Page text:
The radio program is another interesting service helping update prisoners on the wellbeing of their families. Every day, between 6:30 pm and 8:00 pm, family members call a radio show and direct an open message to their loved ones. The prisoners listen and hope to hear a call from their families. Although the prisoners cannot respond, Hussain’s mother, like others, makes it a habit to call the radio program as often as possible even if it means exposing private family matters to the thousands of other prisoners listening for their mothers’ voices as well.

Nafha jail, where Hussain is currently being held, is regularly criticized for its poor conditions and treatment of its detainees. Hussain shares a cell with nine other prisoners, each occupying a bunk bed and having access to a community kitchen. The ten detainees are given a total of three potatoes to prepare a meal with. Already-prepared meals are oftentimes spoiled or undercooked, particularly the meats, and Hussain is among many inmates who experience severe digestive illnesses as a result of the food.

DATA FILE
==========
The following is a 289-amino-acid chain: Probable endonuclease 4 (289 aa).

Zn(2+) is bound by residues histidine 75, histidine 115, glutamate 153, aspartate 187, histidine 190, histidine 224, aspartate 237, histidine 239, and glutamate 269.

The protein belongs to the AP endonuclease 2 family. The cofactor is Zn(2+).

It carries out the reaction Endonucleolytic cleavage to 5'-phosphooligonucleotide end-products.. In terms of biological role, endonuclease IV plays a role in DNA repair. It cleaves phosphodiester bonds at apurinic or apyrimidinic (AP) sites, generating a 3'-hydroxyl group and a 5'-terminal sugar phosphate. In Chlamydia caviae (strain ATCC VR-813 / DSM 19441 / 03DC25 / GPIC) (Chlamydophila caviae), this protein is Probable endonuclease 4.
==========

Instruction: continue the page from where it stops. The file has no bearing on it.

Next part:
Hussain’s misfortune is not limited to his current illness. In the past, he has been strip searched repeatedly in the dead of night. He has been attacked by watch dogs set on him from within the cell. Other inmates have had hot gas poured on them. Torture, according to Hussain’s mother which she learned from one of his letters, is a common method of treatment at Nafha.

Hussain will be turning 30 in almost one month. Already, his mother is preparing a Happy Birthday letter to send with the Red Cross in the hopes that it will reach him in time. He has just under ninety more years to serve for being Palestinian. He missed out on his father’s funeral, on his brother’s funeral, killed in action as a firefighter, and on the graduation of his youngest brother.

He gets two opportunities a year to take a photograph, which he must pay for, and send it through the Red Cross. All his mother can do is stare at her growing son and hope to one day be able to touch, see, or even hear him.

Hussain’s mother left me with these last few words. “We just want our sons back.”

Sami Kishawi